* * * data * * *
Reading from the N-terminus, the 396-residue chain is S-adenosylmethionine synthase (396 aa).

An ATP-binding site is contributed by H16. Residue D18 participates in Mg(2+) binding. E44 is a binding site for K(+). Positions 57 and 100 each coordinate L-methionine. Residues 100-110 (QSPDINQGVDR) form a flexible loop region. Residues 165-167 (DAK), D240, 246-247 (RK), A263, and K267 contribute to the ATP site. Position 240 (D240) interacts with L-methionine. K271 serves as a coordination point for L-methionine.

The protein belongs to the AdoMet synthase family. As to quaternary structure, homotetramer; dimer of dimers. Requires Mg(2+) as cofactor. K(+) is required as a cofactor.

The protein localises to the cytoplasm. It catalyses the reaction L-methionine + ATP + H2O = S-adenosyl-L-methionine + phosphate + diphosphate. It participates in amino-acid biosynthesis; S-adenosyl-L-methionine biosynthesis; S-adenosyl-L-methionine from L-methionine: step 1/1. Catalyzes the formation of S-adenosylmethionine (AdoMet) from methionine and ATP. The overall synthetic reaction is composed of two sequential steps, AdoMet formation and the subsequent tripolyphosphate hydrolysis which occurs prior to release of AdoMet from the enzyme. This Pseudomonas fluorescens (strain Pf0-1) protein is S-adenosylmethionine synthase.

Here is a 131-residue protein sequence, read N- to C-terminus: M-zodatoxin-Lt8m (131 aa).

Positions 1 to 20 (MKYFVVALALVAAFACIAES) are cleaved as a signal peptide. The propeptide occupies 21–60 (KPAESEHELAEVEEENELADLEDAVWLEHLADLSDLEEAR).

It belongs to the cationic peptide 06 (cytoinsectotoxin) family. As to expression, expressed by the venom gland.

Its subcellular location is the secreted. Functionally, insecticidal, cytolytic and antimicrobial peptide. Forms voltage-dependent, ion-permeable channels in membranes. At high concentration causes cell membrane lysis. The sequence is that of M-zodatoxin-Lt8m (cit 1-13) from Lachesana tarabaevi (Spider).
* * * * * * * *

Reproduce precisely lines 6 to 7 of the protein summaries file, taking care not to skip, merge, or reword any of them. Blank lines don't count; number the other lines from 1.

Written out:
Positions 1 to 20 (MKYFVVALALVAAFACIAES) are cleaved as a signal peptide. The propeptide occupies 21–60 (KPAESEHELAEVEEENELADLEDAVWLEHLADLSDLEEAR).

It belongs to the cationic peptide 06 (cytoinsectotoxin) family. As to expression, expressed by the venom gland.